2 Kings 14

The Reign of Amaziah

Cult Implements

And he instituted a feast for the Israelites and went up to the altar to burn incense (2 Kings 14:4).

This display includes a small altar made of five stones that was recovered from the 8th century BC high place at Tel Dan. The long-handled shovels were found next to it. Numerous long-handled shovels of this sort have been discovered in cultic settings from ancient Israel and the surrounding regions. They were probably used to collect live coals from a fire, which were then brought within the temple to have incense added, producing a fragrant smoke. This display was photographed at the Skirball Museum in Jerusalem.

The Valley of Salt

He killed ten thousand men of Edom in the Valley of Salt (2 Kings 14:7).

The “Valley of Salt” is apparently a reference to the continuation of the Rift Valley (Arabah) from the southern shores of the Dead Sea. The battle between Amaziah of Judah and Edom occurred in this flat plain near where Jehoram fought the Edomites about fifty years earlier (2 Kgs 8:20). Unlike Jehoram, Amaziah was successful in defeating Edom. This view from Numeira looks southward along the southeastern corner of the Dead Sea. Edom is on the left and the hills of Judah are on the right. The “Valley of Salt” is the flat area that formed the border between these two kingdoms.


And he took Sela by war and called it Joktheel (2 Kings 14:7).

This campaign by Amaziah against the Edomites not only resulted in the slaughter of 10,000 Edomites in the Valley of Salt, but also the capture of an additional 10,000 who were thrown to their deaths, possibly from Sela (1 Chr 25:11-12).This photo of Sela from below illustrates the idealness of the site for that kind of mass execution.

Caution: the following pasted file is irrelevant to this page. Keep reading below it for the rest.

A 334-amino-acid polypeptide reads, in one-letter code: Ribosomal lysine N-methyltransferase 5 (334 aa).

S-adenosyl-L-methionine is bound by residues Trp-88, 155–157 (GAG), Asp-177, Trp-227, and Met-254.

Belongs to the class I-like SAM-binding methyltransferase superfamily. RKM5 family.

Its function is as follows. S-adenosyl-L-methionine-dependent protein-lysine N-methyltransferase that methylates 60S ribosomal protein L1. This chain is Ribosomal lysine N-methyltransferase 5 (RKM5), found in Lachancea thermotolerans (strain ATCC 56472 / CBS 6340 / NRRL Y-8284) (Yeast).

Then Jehoash and Amaziah met each other at Beth-shemesh, which belongs to Judah (2 Kings 14:11).

Beth-shemesh is located on the western slope of the Judean hill country, about 12 miles (19 km) south of the Israel/Judah border. It seems likely that Jehoash and his troops would have travelled south along the coastal highway in order to approach Beth-shemesh from the west. This ground-level view from the top of Beth-shemesh illustrates the view the defending army of Judah would have had down the Sorek Valley as the army of Israel approached. Note the presence of a thistle in the right foreground, the plant to which Jehoash had compared Amaziah earlier in the chapter.

Palace at Lachish

They conspired against him in Jerusalem, so he fled to Lachish (2 Kings 14:19).

Lachish was the second-strongest city of Judah (after Jerusalem), and it had a large palace and military facilities. At the end of the Judean monarchy, the governor’s residence measured half an acre (0.2 ha) in size. The largest Iron Age structure known in Israel, the palace sits on the summit of the tell and was built in three discernible phases. None of the superstructure of the palace at Lachish has survived, although a beautifully built, monumental staircase can be taken as an indication of what must have been a magnificent structure.

Purchase the Collection:

2 Kings (Photo Companion to the Bible)

FREE Shipping plus Immediate Download